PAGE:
- It also can be sprayed. I have used it a few times but one of the times that I sprayed the satin with a HVLP sprayer (air powered) and it turned into a powdery, almost cloudy finish.
- Bubbles can be an issue (sometimes). If you are careful and do this immediately, you can touch the bubbles with a tooth pick or something sharp to pop them. You should use a quality brush and don’t rake off the excess from your brush back into the can. It helps to use a different can and pour that can back in when finished.
- Dries very fast which can make brush strokes an issue because it sets so fast.
- Stays Clear still wins for me with a paint sprayer.
Benjamin Moore Stays Clear
My personal favorite for a satin/eggshell sheen (called low lustre). It’s actually made for painted floors, so it’s durability is top-tier! The main problem is that I find it can only be sprayed (but that spray is unmatched in finish).
- Best durability I have every seen.
- I have used this on several projects with many different paints (including latex because…long story) and it has NEVER yellowed.
- Several sheens including flat, low lustre, and high gloss. I have not tried the flat but I want to.
- It can be brushed, but it is much better thinned by 10% and used with a paint sprayer.
- Generally, has a very long cure time.
- Slightly harder to find (my Benjamin Moore Store only carries gallon size) and is expensive.
- Can only be purchased at a Benjamin Moore Store.
This cerused table was top coated with Benjamin Moore Stays Clear. I put several coats on this since it is a dining room table, but you can see the sheen on the base. Heavier or more coats will have a longer cure time. For example, with cabinets I know they are cured when I can shut the door for 24 hours without sticking.
- Beautiful product that can be brushed or sprayed.
- The sheen tends to be more matte than other polys that I have tried.
- They also have a High-Performance Polyurethane that is very good quality with even more durability.
- Most Expensive Brand.
- I don’t find myself reaching as much for this with clients because many of them prefer an eggshell sheen rather than a true flat.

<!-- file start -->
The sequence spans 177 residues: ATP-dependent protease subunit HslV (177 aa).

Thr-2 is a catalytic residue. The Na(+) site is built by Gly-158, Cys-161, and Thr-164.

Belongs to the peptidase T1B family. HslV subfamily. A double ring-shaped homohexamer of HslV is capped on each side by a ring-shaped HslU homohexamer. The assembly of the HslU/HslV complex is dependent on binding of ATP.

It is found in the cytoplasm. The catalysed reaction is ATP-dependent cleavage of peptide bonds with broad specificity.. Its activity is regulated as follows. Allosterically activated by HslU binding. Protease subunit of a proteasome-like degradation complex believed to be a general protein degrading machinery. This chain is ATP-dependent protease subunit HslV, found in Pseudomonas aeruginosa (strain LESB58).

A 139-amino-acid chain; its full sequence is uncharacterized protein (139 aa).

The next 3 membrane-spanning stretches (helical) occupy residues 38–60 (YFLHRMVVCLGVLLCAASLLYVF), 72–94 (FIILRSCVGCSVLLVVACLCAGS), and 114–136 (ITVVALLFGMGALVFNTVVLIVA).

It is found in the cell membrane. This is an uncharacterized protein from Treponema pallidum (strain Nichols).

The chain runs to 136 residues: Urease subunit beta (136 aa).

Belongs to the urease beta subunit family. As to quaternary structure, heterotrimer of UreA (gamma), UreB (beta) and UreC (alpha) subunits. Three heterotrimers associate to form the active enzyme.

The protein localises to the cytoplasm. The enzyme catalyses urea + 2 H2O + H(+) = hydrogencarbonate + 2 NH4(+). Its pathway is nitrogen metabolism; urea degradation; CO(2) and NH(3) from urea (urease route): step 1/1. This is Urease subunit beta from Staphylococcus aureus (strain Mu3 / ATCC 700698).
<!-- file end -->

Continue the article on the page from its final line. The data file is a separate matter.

This chalk painted desk was sprayed General Finishes High Performance Flat as a topcoat.
Minwax Water Based Polycrylic
The best budget option for painting your piece. And here it is: Minwax Polycrylic. It comes in both a spray can and a paint can, which can be easily brushed or sprayed.
However, I will give a caution to you. Especially with white or pale colors, I have read about and personally seen this product turn yellow, usually with cheaper brands of paint. By far, most users of this product have not seen a problem, so I would do a test on a scrap piece of wood and let it sit for a few days before finishing your piece.
- Comes in satin, semi-gloss, and flat.
- Most inexpensive option.
- Easy to find in stores.
- I have personally seen this product turn yellow and streaky over white paint.
- Not as durable as other brands.
- I did have an issue once where it peeled off the paint the next day.
This antique door was a fun project for a client! She wanted to preserve the chippy paint style without more chips of paint all over her floor. We sprayed Minwax Polycrylic (to stiffen and stick the peeling paint) and then used a brush gently to apply more layers of Fusion Mineral Tough Coat (which won’t ever yellow or amber).
Best Practices for Applying Polyurethane
Several products will do the job flawlessly if you follow the instructions. There are a few best practices to help you nail the process.
- Completely stir the poly before use and occasionally during application to keep the ingredients in suspension. Be careful not to incorporate bubbles while stirring.
- Use a high quality paint brush or paint sprayer.
- Brush or wipe quickly in the same direction one end to the other. Do Not back-brush if the product is drying.
- It is generally not necessary to sand between coats, unless you have imperfections which can be sanded out.
- As with any paint project, do not use in high (>80%) or very low humidity.
- Avoid direct sunlight when applying.
- Allow the piece to fully cure before setting items on it such as heavy lamps or other painted materials.
Want to Learn more about Painting Furniture? Check out these Guides:
- The Best methods for Painting Kitchen Cabinets
- The Best Paints for Cabinets and Furniture
- Removing Wood Grain for Painted Furniture
- Cerusing Technique on a Dining Room Table
- The best Paint for High Traffic Furniture and No top coat
- How to Paint a Bathroom Vanity
- 9 Amazing Furniture Projects for your Inspiration
Polyurethane cannot bond properly to a piece of furniture that has had wax applied to it. The wax must be stripped entirely, usually with chemical strippers.
General Finish’s High-Performance Top Coat in Flat Finish is the best chalk paint topcoat because it preserves the look, feel and color of milk paint and chalk paint while increasing the durability dramatically.
A quick way to tell if your polyurethane is truely water resistant is to leave out a glass of ice water on a test surface for a few hours to overnight. If a water ring shows up, the surface isn’t entirely sealed.
When chalk paint isn’t protected with a top coat, it is prone to easily scratching and stains from spills. It also is harder to clean.
Have fun with your project! Feel free to ask any questions or give your experience with these products in the comments below.